Electrical failures often can be avoided, and good preventative maintenance programs can help predict the imminent failure of equipment. According to the Institute of Electrical and Electronics Engineers (IEEE), the failure rate of electrical equipment is three times higher when electrical preventive maintenance programs are not performed. This tells us that electrical failures can be avoided.
What should be included in an excellent electrical preventative maintenance program (EPM)? There are so many things that could be done such as: Equipment maintenance, cleaning, and thermal imaging. However, where does one put the priority? You have to consider the top causes of failure in electrical systems and these include: loose connections, improperly installed parts, defective/inadequate insulation, foreign objects causing short-circuiting, overloading inadequate capacity, and the accumulation of dust, dirt, and oil. All things that can be prevented with routine and systemic electrical inspections.
Common in all these causes of electrical equipment failure is gear not being clean and well maintained. Here are four things to keep in mind when developing an EPM program.
First, keep your gear clean. The buildup of dirt and metal debris in an electrical enclosure can cause arcing and arc flash explosions. A second issue brought about by the accumulation of dirt and debris is an increase in heat and the temperature of the electrical equipment. Third, restricted airflow and an increase in the temperature of gear decreases the quality and usable life of the equipment. Finally, a dirty environment also creates a hospitable home for rodents and vermin. We aren’t kidding, we really have found rodents in electrical gear. Dust is not your only enemy in dirty environments, so keep it clean.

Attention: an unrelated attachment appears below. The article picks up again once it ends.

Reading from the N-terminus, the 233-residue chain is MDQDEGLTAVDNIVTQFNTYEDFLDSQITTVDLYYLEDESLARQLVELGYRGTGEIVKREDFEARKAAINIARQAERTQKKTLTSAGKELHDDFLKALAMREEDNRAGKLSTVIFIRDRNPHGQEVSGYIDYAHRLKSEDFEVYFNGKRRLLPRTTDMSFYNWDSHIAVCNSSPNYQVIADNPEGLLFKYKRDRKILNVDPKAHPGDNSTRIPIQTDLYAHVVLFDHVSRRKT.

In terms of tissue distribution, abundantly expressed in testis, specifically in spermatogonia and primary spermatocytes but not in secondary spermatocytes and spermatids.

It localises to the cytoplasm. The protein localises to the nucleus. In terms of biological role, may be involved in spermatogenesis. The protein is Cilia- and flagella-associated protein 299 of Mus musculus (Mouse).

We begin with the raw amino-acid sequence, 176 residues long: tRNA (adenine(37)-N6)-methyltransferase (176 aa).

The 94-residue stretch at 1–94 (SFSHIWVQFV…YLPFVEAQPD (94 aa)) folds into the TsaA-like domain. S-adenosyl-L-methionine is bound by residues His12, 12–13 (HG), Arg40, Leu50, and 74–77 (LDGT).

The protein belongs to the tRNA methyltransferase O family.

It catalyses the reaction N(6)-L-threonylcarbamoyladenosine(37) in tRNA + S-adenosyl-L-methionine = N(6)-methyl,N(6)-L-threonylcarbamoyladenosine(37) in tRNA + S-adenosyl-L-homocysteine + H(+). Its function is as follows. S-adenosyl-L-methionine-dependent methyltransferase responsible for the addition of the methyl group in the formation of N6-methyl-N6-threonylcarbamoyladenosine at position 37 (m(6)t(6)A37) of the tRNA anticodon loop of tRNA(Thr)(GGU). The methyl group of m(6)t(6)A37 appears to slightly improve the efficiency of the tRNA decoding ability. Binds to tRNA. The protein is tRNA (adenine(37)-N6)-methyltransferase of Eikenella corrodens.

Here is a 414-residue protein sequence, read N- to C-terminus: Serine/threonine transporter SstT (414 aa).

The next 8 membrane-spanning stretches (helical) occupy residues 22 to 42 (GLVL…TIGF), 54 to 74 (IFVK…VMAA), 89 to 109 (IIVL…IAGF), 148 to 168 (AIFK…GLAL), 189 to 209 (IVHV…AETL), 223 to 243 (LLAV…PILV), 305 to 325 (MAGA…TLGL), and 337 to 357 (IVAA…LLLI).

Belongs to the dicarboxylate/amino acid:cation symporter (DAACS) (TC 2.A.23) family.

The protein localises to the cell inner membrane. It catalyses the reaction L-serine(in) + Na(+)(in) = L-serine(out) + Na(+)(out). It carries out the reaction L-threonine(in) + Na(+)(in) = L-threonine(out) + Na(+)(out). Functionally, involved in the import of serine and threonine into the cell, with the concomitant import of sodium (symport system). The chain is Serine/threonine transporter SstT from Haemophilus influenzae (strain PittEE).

Keep your gear tight. Loose connections are a major cause of electrical failures. More than 75% of the problems uncovered during routine thermal imaging inspections are loose connections. Thermography (infrared scanning) is a common way to identify areas that need repair but must be done while the gear is energized. While the gear is off and being cleaned why not take an extra minute to check and tighten those loose connections?
If you have more questions or are looking for ideas and more information on best practice electrical preventative maintenance programs give the experts at Thompson Automation and Specialty Services a call today. They are ready and willing to help out in any way that they can.